Christ’s self-description

Jesus identifies Himself as “The Holy One, the True One, the One who has the key of David, who opens and no one will close, and closes and no one opens” (v. 7).  His declaration of holiness is a claim to deity, which the faithful saints in Philadelphia celebrate in contrast to the city’s numerous pagan gods. The “True One” undergirds this audacious claim to being, not just a deity, but the one true and living God to the exclusion of all others. The name also corresponds to Rev. 1:5, where Jesus is described as “the faithful witness.” In the words “the One who has the key of David,” Jesus tells us He has the authority as Messiah to open and close doors of ministry. He also has the keys of death and Hades (1:18) and ultimately tosses both into the lake of fire (Rev. 20:14). In the New Testament, an “open door” is an opportunity for the gospel’s advance (Acts 14:27; 1 Cor. 16:9; 2 Cor. 2:12; Col. 4:3). As the Head of the church, Jesus determines when and where the gospel will be effective (see Acts 16:6-10).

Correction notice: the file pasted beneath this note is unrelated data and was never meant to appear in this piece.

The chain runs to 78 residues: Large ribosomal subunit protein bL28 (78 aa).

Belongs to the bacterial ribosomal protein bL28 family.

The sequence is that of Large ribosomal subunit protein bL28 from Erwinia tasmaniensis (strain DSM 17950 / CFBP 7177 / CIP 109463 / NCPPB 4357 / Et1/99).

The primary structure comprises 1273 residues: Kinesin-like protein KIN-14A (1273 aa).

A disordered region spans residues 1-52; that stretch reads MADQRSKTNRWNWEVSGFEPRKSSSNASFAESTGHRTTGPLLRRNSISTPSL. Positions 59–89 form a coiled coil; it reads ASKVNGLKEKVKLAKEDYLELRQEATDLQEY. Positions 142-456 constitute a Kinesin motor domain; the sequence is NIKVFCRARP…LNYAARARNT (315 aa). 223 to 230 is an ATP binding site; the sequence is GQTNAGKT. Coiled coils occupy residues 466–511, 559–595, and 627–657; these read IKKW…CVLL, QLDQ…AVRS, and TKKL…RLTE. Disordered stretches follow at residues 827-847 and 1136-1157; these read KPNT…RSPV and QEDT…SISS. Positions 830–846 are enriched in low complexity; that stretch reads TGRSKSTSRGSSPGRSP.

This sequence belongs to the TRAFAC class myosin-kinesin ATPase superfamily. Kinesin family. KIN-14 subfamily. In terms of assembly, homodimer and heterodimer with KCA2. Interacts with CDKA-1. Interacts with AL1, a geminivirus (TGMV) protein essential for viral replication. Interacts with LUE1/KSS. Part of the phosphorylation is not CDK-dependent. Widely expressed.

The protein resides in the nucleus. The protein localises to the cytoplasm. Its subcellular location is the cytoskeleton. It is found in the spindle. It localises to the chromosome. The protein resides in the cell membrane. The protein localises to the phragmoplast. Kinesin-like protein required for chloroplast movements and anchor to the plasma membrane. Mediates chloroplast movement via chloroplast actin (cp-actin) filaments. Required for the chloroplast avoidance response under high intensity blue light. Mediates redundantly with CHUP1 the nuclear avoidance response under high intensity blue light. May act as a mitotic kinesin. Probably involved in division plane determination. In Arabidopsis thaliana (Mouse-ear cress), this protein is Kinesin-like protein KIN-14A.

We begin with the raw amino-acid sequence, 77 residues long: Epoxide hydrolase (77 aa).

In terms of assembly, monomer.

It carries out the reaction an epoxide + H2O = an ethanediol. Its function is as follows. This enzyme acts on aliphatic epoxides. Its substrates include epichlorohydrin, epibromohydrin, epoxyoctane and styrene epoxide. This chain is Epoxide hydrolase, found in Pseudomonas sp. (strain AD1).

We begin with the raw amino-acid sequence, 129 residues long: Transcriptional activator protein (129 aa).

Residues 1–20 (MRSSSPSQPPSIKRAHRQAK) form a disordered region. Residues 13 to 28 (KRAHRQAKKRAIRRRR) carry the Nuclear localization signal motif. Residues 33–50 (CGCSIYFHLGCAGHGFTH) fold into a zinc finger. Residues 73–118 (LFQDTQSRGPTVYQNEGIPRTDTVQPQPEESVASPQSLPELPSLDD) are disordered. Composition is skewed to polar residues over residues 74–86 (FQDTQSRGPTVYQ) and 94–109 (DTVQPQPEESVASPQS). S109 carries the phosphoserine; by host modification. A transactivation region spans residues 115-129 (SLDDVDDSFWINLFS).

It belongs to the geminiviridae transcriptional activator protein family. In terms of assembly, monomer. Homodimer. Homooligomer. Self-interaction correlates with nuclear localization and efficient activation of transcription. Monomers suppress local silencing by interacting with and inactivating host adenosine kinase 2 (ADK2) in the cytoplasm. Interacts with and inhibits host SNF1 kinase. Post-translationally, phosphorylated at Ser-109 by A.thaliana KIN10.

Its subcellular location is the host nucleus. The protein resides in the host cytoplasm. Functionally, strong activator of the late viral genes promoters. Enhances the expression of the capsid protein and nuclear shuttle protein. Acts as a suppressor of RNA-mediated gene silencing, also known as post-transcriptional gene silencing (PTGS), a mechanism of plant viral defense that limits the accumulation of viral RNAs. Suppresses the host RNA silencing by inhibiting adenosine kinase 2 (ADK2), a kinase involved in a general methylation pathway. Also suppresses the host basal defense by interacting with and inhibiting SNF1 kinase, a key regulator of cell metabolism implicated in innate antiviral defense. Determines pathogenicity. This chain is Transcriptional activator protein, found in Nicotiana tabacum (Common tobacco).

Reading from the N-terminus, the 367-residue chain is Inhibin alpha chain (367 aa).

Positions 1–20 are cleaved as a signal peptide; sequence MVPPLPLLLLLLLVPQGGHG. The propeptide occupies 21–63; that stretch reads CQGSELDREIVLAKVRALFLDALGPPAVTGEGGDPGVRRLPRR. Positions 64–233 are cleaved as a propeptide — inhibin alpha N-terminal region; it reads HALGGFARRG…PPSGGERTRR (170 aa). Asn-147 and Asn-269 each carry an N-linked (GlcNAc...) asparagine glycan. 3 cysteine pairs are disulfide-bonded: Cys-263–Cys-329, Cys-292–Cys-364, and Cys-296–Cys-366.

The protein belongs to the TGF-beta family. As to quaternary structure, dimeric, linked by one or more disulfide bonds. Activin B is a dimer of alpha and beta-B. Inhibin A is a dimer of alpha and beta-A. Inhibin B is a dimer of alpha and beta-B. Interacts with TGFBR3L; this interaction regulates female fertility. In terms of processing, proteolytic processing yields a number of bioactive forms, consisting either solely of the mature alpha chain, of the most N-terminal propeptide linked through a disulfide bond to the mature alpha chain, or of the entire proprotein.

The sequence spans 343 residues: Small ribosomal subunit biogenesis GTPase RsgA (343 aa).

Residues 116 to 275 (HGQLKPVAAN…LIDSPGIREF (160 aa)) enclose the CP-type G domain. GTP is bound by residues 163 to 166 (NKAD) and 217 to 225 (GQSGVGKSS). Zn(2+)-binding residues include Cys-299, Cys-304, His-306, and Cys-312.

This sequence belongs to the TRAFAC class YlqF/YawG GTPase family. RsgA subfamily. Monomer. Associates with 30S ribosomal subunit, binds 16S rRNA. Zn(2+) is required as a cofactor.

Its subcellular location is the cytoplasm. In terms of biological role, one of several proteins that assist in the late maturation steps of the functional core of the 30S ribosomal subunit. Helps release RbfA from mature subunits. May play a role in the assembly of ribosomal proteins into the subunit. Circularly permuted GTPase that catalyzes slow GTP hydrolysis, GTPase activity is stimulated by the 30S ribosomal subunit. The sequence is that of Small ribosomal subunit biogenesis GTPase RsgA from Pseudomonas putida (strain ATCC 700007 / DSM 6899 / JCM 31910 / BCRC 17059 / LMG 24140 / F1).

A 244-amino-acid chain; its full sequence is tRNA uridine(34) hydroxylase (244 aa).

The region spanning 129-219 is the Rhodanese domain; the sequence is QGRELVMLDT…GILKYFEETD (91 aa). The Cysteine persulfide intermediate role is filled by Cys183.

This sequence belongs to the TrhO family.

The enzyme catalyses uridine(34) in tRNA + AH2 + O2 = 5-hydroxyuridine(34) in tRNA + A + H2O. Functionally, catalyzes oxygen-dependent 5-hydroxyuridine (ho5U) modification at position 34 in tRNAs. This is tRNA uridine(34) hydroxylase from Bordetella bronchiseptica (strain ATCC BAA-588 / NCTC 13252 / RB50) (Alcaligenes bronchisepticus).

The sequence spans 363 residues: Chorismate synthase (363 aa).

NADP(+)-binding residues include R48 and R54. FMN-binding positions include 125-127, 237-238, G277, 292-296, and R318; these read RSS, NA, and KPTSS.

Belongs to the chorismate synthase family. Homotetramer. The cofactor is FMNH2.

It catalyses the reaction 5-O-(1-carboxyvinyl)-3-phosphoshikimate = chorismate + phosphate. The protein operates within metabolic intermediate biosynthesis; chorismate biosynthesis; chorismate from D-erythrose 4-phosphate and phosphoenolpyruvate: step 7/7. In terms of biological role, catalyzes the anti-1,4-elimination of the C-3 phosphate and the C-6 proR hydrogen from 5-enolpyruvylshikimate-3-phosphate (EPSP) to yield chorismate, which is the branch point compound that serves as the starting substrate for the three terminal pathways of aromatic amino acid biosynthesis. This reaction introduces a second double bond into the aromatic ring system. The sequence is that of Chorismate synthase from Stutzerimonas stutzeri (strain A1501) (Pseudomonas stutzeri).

As the One who holds the key of David, Jesus is the antitype of Eliakim, to whom the key, the emblem of authority over the house of David, is given in Isa. 22:15-25. Taken away from Shebna, who is unfaithful and therefore unworthy, the key is given to Eliakim. In much the same way, Jesus takes authority over His people – indeed over the whole earth – because He alone is worthy to receive all authority from the Father (Matt. 28:18)..

Christ’s evaluation of the church’s condition